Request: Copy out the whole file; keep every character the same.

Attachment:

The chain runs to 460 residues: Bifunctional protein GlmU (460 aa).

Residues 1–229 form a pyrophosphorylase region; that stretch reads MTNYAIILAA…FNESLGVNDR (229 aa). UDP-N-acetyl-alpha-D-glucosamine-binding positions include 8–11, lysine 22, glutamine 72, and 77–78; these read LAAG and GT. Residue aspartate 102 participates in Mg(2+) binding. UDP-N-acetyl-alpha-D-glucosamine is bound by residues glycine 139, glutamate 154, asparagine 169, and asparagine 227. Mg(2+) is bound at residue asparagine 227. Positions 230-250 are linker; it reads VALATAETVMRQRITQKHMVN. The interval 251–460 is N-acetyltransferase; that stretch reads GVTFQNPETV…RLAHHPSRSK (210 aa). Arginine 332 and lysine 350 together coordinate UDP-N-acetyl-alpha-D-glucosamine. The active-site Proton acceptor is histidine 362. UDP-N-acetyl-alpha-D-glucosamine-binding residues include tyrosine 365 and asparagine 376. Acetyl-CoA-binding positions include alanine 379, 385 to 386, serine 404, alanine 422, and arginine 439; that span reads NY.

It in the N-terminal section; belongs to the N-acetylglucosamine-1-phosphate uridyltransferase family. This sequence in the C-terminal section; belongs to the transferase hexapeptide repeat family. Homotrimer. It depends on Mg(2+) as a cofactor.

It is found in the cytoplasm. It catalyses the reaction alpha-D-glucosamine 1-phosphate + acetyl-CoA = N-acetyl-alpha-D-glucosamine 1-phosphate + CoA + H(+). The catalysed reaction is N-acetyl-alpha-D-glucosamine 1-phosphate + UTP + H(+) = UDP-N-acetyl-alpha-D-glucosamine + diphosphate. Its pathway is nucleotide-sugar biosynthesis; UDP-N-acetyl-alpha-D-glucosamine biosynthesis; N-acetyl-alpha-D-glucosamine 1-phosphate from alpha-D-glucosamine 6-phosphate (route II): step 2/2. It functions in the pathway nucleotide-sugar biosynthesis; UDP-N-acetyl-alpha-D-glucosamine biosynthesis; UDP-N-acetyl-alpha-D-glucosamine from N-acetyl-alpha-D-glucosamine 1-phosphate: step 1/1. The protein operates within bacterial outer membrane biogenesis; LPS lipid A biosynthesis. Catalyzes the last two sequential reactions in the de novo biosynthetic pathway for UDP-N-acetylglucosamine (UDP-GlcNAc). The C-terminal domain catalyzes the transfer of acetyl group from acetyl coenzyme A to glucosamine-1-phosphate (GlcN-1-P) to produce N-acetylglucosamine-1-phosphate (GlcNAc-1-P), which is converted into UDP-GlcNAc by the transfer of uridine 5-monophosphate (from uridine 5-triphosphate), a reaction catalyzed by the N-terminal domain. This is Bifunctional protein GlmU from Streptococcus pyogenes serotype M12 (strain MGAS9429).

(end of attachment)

The chain runs to 460 residues: Bifunctional protein GlmU (460 aa).

Residues 1–229 form a pyrophosphorylase region; that stretch reads MTNYAIILAA…FNESLGVNDR (229 aa). UDP-N-acetyl-alpha-D-glucosamine-binding positions include 8–11, lysine 22, glutamine 72, and 77–78; these read LAAG and GT. Residue aspartate 102 participates in Mg(2+) binding. UDP-N-acetyl-alpha-D-glucosamine is bound by residues glycine 139, glutamate 154, asparagine 169, and asparagine 227. Mg(2+) is bound at residue asparagine 227. Positions 230-250 are linker; it reads VALATAETVMRQRITQKHMVN. The interval 251–460 is N-acetyltransferase; that stretch reads GVTFQNPETV…RLAHHPSRSK (210 aa). Arginine 332 and lysine 350 together coordinate UDP-N-acetyl-alpha-D-glucosamine. The active-site Proton acceptor is histidine 362. UDP-N-acetyl-alpha-D-glucosamine-binding residues include tyrosine 365 and asparagine 376. Acetyl-CoA-binding positions include alanine 379, 385 to 386, serine 404, alanine 422, and arginine 439; that span reads NY.

It in the N-terminal section; belongs to the N-acetylglucosamine-1-phosphate uridyltransferase family. This sequence in the C-terminal section; belongs to the transferase hexapeptide repeat family. Homotrimer. It depends on Mg(2+) as a cofactor.

It is found in the cytoplasm. It catalyses the reaction alpha-D-glucosamine 1-phosphate + acetyl-CoA = N-acetyl-alpha-D-glucosamine 1-phosphate + CoA + H(+). The catalysed reaction is N-acetyl-alpha-D-glucosamine 1-phosphate + UTP + H(+) = UDP-N-acetyl-alpha-D-glucosamine + diphosphate. Its pathway is nucleotide-sugar biosynthesis; UDP-N-acetyl-alpha-D-glucosamine biosynthesis; N-acetyl-alpha-D-glucosamine 1-phosphate from alpha-D-glucosamine 6-phosphate (route II): step 2/2. It functions in the pathway nucleotide-sugar biosynthesis; UDP-N-acetyl-alpha-D-glucosamine biosynthesis; UDP-N-acetyl-alpha-D-glucosamine from N-acetyl-alpha-D-glucosamine 1-phosphate: step 1/1. The protein operates within bacterial outer membrane biogenesis; LPS lipid A biosynthesis. Catalyzes the last two sequential reactions in the de novo biosynthetic pathway for UDP-N-acetylglucosamine (UDP-GlcNAc). The C-terminal domain catalyzes the transfer of acetyl group from acetyl coenzyme A to glucosamine-1-phosphate (GlcN-1-P) to produce N-acetylglucosamine-1-phosphate (GlcNAc-1-P), which is converted into UDP-GlcNAc by the transfer of uridine 5-monophosphate (from uridine 5-triphosphate), a reaction catalyzed by the N-terminal domain. This is Bifunctional protein GlmU from Streptococcus pyogenes serotype M12 (strain MGAS9429).